For Milton, history was providential.  There was the Fall but there was also salvation.  Paradise would be regained.  Alpha would become Omega. The story was written and the ending was known.  The drama would take its course. 
Contemporaneous with Milton’s writing was the formation of The Royal Society and the beginnings of modern science.   Less than twenty years after Paradise Lost, Newton published Principia Mathematica.  Slowly, the story shifted emphasis from Providence to Progress.  In both narratives, however, the direction was the same –onward and upward.  There was a movement from lesser to greater.  There has been much academic thought recently about the myth of Progress but it is safe to say that in the popular imagination it is dominant.  We have gone to the moon.  We have mapped the human genome and dream of beating cancers.    Dire as the AIDS epidemic was and is, it was not anything like the Black Death.  In the West, at least.  Huge, hitherto unimaginable, machines have revealed secrets of atomic particles and powerful space-mounted telescopes map ever-more- distant galaxies.  The human ape aspires ever more to become as omniscient as gods.  In my pocket I can carry a huge library of recorded music and listen to it as I move through the world and communicate readily through the same machine with people in New York, Tokyo or Antarctica.  I sit in my room and have easy access to vast knowledge - and pornography to suit every taste.  I remember the first television we had – a huge machine dominating the living room but with only a 9” screen.  Now I can watch on my telephone when I am not listening to music or talking to friends on it
The Myth of Progress is certainly a persuasive one.  From brute ape to demi-god is its narrative and the evidence is all around.  In describing my ideal home to a friend the other day I stipulated a small place in a forest with an open fire and spring water.  And this is true.  I would love it. I do not want anything grand or particularly luxurious.   However, I then added, “... good broadband connection”.  This new phenomenon has now become a vital part of my life.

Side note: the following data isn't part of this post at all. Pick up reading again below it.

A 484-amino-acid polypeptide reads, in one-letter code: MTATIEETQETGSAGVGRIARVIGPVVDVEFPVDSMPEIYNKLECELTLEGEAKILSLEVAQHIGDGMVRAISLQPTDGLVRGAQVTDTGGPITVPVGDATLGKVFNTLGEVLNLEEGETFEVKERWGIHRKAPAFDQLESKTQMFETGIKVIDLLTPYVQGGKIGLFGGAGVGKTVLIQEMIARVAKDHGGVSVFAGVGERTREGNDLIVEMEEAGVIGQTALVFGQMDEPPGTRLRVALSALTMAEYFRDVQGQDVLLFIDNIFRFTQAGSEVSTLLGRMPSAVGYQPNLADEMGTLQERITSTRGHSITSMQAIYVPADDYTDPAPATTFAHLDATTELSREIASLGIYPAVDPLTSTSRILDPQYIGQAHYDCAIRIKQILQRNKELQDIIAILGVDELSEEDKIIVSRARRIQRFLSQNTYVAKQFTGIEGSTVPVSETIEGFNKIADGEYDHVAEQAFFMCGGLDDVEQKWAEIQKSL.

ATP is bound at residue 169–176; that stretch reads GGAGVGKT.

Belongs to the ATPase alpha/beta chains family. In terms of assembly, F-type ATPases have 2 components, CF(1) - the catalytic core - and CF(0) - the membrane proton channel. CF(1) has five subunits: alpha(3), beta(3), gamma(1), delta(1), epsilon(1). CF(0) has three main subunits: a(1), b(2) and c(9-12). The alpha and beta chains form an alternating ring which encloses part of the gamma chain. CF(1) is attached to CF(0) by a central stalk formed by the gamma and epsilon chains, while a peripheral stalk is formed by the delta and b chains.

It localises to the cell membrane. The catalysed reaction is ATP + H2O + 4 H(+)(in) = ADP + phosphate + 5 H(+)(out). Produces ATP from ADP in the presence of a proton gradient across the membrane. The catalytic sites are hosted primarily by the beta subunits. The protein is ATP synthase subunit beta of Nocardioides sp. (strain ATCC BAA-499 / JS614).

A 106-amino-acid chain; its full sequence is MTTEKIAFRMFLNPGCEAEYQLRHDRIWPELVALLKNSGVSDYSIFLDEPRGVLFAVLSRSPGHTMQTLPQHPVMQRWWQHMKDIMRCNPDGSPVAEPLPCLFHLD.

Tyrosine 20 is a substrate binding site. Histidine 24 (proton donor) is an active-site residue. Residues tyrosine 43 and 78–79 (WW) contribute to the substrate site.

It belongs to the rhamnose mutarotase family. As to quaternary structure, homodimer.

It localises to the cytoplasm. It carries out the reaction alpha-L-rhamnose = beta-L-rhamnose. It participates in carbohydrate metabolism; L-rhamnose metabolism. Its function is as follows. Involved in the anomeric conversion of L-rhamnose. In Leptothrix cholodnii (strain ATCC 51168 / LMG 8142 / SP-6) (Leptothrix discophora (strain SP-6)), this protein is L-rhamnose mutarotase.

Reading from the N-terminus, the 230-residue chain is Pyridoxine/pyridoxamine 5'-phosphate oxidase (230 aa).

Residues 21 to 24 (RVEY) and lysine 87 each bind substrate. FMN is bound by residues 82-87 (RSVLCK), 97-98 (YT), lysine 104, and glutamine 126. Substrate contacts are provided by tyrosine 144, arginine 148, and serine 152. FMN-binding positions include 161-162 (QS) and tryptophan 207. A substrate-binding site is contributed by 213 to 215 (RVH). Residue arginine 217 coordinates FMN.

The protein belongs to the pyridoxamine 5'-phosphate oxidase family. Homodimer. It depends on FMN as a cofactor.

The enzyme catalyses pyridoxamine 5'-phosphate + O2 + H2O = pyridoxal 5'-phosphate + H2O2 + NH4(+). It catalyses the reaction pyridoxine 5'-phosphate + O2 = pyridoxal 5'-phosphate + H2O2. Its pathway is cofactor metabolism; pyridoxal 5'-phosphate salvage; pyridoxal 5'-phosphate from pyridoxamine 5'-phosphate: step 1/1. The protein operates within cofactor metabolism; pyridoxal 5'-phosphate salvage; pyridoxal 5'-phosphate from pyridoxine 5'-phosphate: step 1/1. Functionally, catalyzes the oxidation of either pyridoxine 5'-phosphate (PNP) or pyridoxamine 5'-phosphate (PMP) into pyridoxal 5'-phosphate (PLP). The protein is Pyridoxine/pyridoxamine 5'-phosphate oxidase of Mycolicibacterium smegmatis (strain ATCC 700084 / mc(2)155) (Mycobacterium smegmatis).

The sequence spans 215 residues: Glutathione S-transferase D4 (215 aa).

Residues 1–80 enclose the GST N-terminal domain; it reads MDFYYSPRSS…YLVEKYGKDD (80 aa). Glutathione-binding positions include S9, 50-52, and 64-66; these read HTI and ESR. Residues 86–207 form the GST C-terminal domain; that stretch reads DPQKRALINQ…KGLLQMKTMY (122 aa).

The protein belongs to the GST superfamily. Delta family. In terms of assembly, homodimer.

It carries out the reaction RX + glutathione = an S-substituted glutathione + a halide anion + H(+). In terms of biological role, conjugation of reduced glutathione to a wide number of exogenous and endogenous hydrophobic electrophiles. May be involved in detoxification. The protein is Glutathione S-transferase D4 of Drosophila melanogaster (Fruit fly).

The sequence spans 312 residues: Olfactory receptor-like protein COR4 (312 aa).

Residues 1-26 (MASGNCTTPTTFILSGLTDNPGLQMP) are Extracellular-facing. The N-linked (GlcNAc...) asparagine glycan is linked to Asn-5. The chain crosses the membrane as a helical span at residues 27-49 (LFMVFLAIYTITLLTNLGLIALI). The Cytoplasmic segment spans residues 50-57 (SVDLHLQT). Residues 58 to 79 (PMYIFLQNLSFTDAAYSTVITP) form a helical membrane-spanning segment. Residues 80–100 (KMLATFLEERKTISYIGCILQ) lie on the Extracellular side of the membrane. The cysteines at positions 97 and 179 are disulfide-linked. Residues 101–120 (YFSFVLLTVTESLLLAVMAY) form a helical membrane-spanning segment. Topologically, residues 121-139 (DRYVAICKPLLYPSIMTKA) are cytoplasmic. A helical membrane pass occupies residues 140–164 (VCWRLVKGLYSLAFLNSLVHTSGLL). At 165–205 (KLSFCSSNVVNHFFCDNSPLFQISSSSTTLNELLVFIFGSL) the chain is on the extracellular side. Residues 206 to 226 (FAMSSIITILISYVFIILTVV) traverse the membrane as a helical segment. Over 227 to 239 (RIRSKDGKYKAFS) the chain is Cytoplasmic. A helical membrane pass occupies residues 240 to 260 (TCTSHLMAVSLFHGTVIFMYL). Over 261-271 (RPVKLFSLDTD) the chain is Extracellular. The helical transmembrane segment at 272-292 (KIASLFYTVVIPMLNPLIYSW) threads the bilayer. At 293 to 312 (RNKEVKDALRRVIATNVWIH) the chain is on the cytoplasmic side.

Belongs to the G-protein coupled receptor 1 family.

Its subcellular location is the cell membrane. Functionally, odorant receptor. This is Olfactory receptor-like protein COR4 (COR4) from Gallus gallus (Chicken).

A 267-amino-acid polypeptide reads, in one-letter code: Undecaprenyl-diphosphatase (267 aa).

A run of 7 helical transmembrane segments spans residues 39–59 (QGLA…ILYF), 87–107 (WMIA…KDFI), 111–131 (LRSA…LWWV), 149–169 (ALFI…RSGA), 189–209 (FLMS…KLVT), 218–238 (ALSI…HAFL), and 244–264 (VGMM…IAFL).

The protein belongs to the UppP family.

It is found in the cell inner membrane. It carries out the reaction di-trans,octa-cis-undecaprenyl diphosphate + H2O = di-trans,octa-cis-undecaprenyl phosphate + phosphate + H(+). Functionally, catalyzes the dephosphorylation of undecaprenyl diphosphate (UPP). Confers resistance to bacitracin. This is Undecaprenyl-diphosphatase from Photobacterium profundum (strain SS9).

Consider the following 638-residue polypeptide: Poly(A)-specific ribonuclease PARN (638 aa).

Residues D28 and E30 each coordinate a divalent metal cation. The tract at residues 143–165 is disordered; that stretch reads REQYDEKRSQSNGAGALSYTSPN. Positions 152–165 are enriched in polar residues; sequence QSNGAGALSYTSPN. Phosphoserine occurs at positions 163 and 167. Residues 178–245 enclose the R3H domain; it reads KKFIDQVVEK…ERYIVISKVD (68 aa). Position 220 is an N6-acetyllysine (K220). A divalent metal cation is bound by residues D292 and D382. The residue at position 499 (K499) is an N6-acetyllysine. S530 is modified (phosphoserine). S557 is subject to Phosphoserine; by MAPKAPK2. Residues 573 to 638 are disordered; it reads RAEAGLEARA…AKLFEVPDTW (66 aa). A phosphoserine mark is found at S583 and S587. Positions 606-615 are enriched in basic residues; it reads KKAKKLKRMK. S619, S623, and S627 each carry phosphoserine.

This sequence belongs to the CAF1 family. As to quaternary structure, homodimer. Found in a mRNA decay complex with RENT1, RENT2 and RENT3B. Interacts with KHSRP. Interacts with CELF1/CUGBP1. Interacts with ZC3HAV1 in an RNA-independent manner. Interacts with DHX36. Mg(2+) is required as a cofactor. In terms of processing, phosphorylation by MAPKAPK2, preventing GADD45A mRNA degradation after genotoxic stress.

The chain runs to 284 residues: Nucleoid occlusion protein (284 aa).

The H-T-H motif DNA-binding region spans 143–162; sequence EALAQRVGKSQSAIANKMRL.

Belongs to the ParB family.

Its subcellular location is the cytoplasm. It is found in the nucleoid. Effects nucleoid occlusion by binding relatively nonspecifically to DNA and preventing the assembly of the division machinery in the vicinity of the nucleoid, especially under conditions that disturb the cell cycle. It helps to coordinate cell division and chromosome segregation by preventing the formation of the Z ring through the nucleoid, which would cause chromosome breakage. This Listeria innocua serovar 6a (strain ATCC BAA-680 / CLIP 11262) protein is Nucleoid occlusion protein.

Looking back from this pinnacle, the past seems to be diminution, regress.  From modern I go back to primitive.  I am enlightened – they were benighted.  This is, however, a very new phenomenon.  Traditionally our culture looked back to a Golden Age in the dim and distant past.  It was a time when human beings were in harmony with themselves, the gods and their environment.  For them, progress was not gain but loss.  For the pagan Greeks as much as for Augustine and Milton, Paradise was lost.  For the Christian, however, providential history meant that at some time in the future the Golden Age would be, through the sacrifice of Jesus, regained.  The Fall can be reversed.  But not in this world.
Central to all these myths is the notion that human beings are somehow not of nature.  We are above it.  Whether by eating the forbidden fruit or by discovering how to use fire we are above or beyond the natural world.  We speak of ourselves as not of the animal kingdom and aspire to remove ourselves ever further from it.  This is our fundamental error.  This is the Fall.  There may never have been a Golden Age of harmony with the Universe but our current hubristic belief that we are above nature contain the seeds of an inevitable downfall.  A rude awakening is in store and climate change is but one aspect of it.
It is vital, I think, to remember that we are, first and foremost, apes.  If we forget that, we are doomed.